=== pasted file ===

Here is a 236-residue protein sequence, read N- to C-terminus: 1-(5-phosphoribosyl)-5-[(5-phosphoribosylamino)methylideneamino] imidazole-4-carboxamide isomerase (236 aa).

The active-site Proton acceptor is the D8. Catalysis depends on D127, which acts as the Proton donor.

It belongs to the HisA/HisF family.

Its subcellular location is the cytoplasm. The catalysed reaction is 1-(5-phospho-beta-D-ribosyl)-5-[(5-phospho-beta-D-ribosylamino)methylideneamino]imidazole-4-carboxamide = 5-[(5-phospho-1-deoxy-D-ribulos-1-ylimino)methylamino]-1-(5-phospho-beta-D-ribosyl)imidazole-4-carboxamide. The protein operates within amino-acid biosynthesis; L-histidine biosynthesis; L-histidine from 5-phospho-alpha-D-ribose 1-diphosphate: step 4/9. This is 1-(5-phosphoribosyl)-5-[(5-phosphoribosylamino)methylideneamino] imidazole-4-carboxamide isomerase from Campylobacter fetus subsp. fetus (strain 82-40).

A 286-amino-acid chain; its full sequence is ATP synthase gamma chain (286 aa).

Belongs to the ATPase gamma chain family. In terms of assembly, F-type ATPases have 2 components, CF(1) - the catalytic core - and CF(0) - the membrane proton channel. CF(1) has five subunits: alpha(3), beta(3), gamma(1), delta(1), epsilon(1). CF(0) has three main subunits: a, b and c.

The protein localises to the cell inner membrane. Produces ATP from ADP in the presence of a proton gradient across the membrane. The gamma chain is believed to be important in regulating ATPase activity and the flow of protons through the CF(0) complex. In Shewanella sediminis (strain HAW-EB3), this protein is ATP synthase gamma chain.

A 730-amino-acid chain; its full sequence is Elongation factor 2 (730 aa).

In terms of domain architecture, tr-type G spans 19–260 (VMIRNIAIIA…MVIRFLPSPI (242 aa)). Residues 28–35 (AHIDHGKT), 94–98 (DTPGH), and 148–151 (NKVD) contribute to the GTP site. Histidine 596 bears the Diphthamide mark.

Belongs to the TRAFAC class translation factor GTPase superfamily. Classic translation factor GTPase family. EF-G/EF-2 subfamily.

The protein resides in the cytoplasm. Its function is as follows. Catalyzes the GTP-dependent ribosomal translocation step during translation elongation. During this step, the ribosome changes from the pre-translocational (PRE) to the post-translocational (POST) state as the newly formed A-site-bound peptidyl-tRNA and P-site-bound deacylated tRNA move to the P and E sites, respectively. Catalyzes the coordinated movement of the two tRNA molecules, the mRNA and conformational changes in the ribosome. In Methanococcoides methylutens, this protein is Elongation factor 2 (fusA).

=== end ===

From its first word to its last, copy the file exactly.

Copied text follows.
Here is a 236-residue protein sequence, read N- to C-terminus: 1-(5-phosphoribosyl)-5-[(5-phosphoribosylamino)methylideneamino] imidazole-4-carboxamide isomerase (236 aa).

The active-site Proton acceptor is the D8. Catalysis depends on D127, which acts as the Proton donor.

It belongs to the HisA/HisF family.

Its subcellular location is the cytoplasm. The catalysed reaction is 1-(5-phospho-beta-D-ribosyl)-5-[(5-phospho-beta-D-ribosylamino)methylideneamino]imidazole-4-carboxamide = 5-[(5-phospho-1-deoxy-D-ribulos-1-ylimino)methylamino]-1-(5-phospho-beta-D-ribosyl)imidazole-4-carboxamide. The protein operates within amino-acid biosynthesis; L-histidine biosynthesis; L-histidine from 5-phospho-alpha-D-ribose 1-diphosphate: step 4/9. This is 1-(5-phosphoribosyl)-5-[(5-phosphoribosylamino)methylideneamino] imidazole-4-carboxamide isomerase from Campylobacter fetus subsp. fetus (strain 82-40).

A 286-amino-acid chain; its full sequence is ATP synthase gamma chain (286 aa).

Belongs to the ATPase gamma chain family. In terms of assembly, F-type ATPases have 2 components, CF(1) - the catalytic core - and CF(0) - the membrane proton channel. CF(1) has five subunits: alpha(3), beta(3), gamma(1), delta(1), epsilon(1). CF(0) has three main subunits: a, b and c.

The protein localises to the cell inner membrane. Produces ATP from ADP in the presence of a proton gradient across the membrane. The gamma chain is believed to be important in regulating ATPase activity and the flow of protons through the CF(0) complex. In Shewanella sediminis (strain HAW-EB3), this protein is ATP synthase gamma chain.

A 730-amino-acid chain; its full sequence is Elongation factor 2 (730 aa).

In terms of domain architecture, tr-type G spans 19–260 (VMIRNIAIIA…MVIRFLPSPI (242 aa)). Residues 28–35 (AHIDHGKT), 94–98 (DTPGH), and 148–151 (NKVD) contribute to the GTP site. Histidine 596 bears the Diphthamide mark.

Belongs to the TRAFAC class translation factor GTPase superfamily. Classic translation factor GTPase family. EF-G/EF-2 subfamily.

The protein resides in the cytoplasm. Its function is as follows. Catalyzes the GTP-dependent ribosomal translocation step during translation elongation. During this step, the ribosome changes from the pre-translocational (PRE) to the post-translocational (POST) state as the newly formed A-site-bound peptidyl-tRNA and P-site-bound deacylated tRNA move to the P and E sites, respectively. Catalyzes the coordinated movement of the two tRNA molecules, the mRNA and conformational changes in the ribosome. In Methanococcoides methylutens, this protein is Elongation factor 2 (fusA).